Almost immediately upon the launch of the cost-plus pricing system, the academic librarians began to complain, some quite vigorously. The special librarians in corporate and research libraries in contrast really welcomed it. It seems that the latter were both accustomed to such systems, as so many corporate and laboratory organizations fairly routinely employed such arrangements in their purchasing or supplying of services. Further, they valued the ability to manage their library materials budget, for that is the environment in which they operated. The reasons behind the near-universal and visceral academic library dislike of the system puzzles me. I still have no satisfying explanation therefor even today.
When the North American office managers met shortly after the introduction of the cost-plus discounting system, they were opposed to it to a man and strongly urged a hasty return to the traditional pricing method. So, on the strength of these remonstrances we reverted back to the old practices.
But with this reversion we were faced with the associated return of the unpleasant financial facts that had led to the decision to move to a more rational and transparent pricing practice. What were we to do? We had to solve our long-term capital requirements. But we were faced by an apparently insoluble competitive predicament. We were left to generating some other ethical and transparent but rational pricing system to replace the traditionally obscure and easily abused system which had been the practice from before the time the firm had ever become a specialist dealer to academic and research libraries.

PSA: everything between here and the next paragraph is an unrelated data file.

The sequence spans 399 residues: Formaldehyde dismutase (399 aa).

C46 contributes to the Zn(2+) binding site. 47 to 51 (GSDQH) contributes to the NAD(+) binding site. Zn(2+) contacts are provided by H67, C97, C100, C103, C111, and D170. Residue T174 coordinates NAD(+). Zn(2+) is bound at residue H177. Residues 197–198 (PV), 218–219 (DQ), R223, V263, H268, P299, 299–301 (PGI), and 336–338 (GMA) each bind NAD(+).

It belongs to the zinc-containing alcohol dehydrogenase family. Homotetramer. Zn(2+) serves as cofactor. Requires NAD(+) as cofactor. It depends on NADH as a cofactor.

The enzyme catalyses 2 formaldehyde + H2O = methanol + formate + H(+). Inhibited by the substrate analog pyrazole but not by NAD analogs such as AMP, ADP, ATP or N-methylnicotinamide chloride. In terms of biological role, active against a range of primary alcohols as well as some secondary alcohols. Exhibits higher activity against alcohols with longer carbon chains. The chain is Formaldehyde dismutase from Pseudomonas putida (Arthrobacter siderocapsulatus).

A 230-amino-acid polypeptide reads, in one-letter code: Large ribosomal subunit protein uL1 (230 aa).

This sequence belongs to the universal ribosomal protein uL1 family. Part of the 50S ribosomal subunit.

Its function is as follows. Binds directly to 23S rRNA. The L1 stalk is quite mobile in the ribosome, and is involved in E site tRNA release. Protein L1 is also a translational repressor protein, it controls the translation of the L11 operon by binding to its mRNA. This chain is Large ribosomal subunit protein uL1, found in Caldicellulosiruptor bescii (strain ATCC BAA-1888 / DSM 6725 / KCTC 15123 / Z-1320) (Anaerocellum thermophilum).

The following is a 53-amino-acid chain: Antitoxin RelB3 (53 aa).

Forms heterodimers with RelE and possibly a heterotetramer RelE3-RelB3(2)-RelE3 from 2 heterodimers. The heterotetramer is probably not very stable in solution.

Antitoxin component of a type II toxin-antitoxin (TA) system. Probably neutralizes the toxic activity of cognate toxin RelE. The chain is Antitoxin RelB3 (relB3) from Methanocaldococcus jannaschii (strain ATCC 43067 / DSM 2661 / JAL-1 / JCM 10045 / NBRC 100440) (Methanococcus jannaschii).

But other events overtook this effort — we were now faced with the sudden onset of the sharp recession that began in earnest in mid-1974. The firm had successfully weathered a couple of earlier recessions and the almost universal associated tightening of cash flow. These earlier downturns had created genuine difficulties, but we had succeeded in dealing with the accompanying slowdown in cash flow. But in the 1974 recession everyone seemed to be hoarding cash. The consequence for our firm was that our average account-receivable (the money owing us for books and services delivered on open account) moved from the usual 70-75 days from invoice date to payment received date to 106 days. This rapid slowing of cash flow occurred in less than six months. So, by the summer of 1974 we had reached the 106-day mark.
Now, this length of time, 106 days, was well in excess of the more-or-less informal 90-day terms allowed library booksellers by most publishers who well understood the realities of institutional accounting. But another financial exigency appeared. To provide the working capital needed to operate the firm, we borrowed from a local bank. Our terms with the bank were that we would pay several points over prime. (Banks do not feel comfortable with financing things so seldom in demand as books and so vaporous as Approval Plans and book-cataloging.) The even more onerous term in these recessional circumstances was that they would finance our accounts receivable for only 90 days. By the summer of 1974 our interest rate had climbed to 21.5%. This percentage was well over our margins, so we were losing money on every sale. And our average account receivable was outstanding 106 days, so we possessed inadequate working capital to sustain our operations. We were operating at about $4 million of purchases a month at this point, so obviously we needed an injection of cash in the amount of roughly $2 million. We were not going to long survive in these circumstances absent additional working capital.
I brought aboard Fred Meikle, who had distinguished himself as a business consultant and a proved manager in difficult settings, to run the operation while I sought to raise capital. The latter demanded extended trips and stays in the principal money markets of the U.S.